Bevicizumab (Avastin) Infusion for Choroidal Neovascularization (CNV) Not Associated With Age-Related Macular Degeneration (AMD)
The purpose of this study is to see if the drug bevacizumab is safe and effective to use for people with choroidal neovascularization (CNV). CNV is an eye condition where abnormal blood vessels grow in the part of the eye responsible for central (straight ahead) vision. The drug is produced using recombinant DNA technology and has been approved by the FDA for use in colon cancer. Although not yet approved for people with CNV, the FDA has given permission to use this drug in this study.
|Study Design:||Allocation: Non-Randomized
Endpoint Classification: Safety/Efficacy Study
Intervention Model: Parallel Assignment
Masking: Open Label
Primary Purpose: Treatment
|Official Title:||An Open-Label, Pilot Study of Bevacizumab in Subjects With Choroidal Neovascularization Secondary to Diseases Other Than Age-Related Macular Degeneration|
- Visual acuity: In this pilot study, the sample size is not powered for clinical response. However, preliminary data on visual acuity will aid in the design of future randomized control trial. [ Time Frame: each visit for study duration up to 24 mos ] [ Designated as safety issue: Yes ]
- Retinal thickness assessed by OCT [ Time Frame: each visit ] [ Designated as safety issue: Yes ]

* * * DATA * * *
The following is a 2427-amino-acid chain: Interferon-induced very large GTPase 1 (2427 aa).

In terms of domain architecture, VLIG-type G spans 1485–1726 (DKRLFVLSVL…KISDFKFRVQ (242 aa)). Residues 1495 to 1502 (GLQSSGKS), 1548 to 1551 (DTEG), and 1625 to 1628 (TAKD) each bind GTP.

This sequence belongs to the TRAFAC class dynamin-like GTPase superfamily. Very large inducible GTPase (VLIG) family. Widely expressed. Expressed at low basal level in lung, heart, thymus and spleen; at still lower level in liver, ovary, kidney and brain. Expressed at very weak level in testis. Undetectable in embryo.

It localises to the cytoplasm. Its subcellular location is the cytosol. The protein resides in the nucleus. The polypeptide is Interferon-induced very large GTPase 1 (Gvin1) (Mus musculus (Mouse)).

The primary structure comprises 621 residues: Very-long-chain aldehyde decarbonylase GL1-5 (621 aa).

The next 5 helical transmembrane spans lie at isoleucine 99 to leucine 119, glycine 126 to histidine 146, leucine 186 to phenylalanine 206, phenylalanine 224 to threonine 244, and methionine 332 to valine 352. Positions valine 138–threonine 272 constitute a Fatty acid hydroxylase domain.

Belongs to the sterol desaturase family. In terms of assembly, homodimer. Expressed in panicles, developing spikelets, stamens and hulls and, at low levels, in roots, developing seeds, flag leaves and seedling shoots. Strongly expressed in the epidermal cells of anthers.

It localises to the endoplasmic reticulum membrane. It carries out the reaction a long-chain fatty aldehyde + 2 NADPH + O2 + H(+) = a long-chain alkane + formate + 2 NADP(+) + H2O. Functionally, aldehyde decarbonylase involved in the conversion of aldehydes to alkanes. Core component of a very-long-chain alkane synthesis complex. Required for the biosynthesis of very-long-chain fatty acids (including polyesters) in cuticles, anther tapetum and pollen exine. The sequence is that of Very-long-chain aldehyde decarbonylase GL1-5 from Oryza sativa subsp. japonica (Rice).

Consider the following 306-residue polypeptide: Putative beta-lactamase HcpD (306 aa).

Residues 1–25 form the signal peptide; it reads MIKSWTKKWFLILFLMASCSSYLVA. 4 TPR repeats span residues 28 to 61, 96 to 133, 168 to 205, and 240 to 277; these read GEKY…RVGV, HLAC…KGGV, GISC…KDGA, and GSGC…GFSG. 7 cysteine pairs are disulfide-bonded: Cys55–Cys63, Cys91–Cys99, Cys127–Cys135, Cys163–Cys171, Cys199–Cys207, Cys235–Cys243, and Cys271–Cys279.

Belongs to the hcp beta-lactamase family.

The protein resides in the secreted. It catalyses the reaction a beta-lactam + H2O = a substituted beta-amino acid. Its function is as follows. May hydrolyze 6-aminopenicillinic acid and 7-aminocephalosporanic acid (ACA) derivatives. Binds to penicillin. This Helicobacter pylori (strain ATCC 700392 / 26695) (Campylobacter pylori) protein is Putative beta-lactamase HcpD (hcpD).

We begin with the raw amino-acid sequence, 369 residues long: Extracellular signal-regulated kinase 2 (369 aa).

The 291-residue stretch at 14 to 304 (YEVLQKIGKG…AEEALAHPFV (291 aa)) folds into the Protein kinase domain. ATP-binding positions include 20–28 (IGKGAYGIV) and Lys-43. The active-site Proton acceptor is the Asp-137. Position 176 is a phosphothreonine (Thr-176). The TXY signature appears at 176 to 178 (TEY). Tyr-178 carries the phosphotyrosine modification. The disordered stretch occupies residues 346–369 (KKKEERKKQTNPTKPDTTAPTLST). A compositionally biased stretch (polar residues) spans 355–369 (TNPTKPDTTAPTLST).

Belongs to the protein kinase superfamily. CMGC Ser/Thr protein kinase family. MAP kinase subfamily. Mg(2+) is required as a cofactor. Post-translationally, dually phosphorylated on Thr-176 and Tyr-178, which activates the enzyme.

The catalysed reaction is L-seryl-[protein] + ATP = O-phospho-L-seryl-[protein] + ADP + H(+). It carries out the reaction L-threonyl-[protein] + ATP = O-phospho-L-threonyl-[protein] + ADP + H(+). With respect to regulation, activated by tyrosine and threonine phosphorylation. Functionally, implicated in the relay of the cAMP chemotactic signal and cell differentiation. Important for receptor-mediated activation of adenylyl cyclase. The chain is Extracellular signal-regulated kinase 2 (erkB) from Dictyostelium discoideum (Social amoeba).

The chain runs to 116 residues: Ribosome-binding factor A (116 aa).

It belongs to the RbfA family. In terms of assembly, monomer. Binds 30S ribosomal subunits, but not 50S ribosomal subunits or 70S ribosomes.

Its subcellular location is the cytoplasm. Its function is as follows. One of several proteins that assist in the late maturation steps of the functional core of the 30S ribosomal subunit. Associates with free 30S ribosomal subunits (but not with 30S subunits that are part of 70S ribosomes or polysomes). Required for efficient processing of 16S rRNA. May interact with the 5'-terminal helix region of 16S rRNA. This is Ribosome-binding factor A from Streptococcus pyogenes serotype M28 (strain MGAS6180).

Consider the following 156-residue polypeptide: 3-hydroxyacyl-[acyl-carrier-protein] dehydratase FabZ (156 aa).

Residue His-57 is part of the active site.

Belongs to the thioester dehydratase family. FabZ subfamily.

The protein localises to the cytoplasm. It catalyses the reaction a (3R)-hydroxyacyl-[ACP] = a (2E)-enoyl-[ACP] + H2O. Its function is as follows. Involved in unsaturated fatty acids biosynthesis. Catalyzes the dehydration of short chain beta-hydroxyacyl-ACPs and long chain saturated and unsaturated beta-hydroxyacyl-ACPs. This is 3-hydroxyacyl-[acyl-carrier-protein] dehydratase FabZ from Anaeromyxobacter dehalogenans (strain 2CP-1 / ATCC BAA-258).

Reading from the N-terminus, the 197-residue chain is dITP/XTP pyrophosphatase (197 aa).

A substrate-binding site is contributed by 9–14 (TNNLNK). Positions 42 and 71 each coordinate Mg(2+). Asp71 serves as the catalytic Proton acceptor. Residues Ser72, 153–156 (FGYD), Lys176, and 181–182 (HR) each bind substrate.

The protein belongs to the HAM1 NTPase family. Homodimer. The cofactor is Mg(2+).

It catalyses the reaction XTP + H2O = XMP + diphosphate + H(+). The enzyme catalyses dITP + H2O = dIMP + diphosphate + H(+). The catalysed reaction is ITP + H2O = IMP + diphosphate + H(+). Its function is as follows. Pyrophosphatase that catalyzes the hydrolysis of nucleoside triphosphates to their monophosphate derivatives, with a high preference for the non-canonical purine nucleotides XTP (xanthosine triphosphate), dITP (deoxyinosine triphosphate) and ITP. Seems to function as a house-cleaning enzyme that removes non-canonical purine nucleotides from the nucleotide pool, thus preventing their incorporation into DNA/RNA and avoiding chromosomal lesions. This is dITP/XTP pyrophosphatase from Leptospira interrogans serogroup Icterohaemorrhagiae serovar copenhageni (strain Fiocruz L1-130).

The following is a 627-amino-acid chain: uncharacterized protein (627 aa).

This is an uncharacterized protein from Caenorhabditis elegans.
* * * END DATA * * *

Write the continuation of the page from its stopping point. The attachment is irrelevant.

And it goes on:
- CNV leakage assessed by Digital Fluorescein Angiography [ Time Frame: per protocol ] [ Designated as safety issue: Yes ]
|Study Start Date:||June 2005|
|Study Completion Date:||May 2008|
|Primary Completion Date:||April 2007 (Final data collection date for primary outcome measure)|
Bevacizumab is a recombinant humanized monoclonal antibody against VEGF. It has been approved by the FDA for the treatment of metastatic colon cancer 18. We hypothesize that VEGF also plays a role in the development of CNV in pathologic myopia. Therefore, employing a mode of therapy that would decrease the risks posed to eyes with attenuated sclera, we have treated, through special approval by the Pharmacy and Therapeutic Committee of the Johns Hopkins University School of Medicine, two patients with persistent myopic CNV with intravenous bevacizumab 19. Despite multiple treatments with PDT, the CNV remained active and vision continued to decline in these two index patients. After four infusions of bevacizumab, the CNV became inactive. Six months after the last infusion in each patient, the CNV showed no evidence of activity or leakage on fluorescein angiography. Vision also improved in the diseased eyes of both patients. The two patients tolerated the infusions well, with no adverse events detected. In particular, blood pressure remained stable and no proteinuria was noted on serial analyses of 24-hour urine collections. The Bascom Palmer Eye Institute at the University of Miami has also recently reported favorable outcomes of bevacizumab administered in repeated doses to 14 patients (age > 65 years) with CNV secondary to AMD that has been refractory to other therapies.
We propose a non-randomized, open-label pilot study to evaluate the effect of bevacizumab in patients with CNV due to any cause other than AMD. This design will allow us to closely monitor safety and tolerability of bevacizumab while we evaluate 3 bioactivity outcomes. Based upon dramatic responses in two patients with CNV due to myopic degeneration, we hypothesize that treatment with bevacizumab may have major advantages over current standard of care.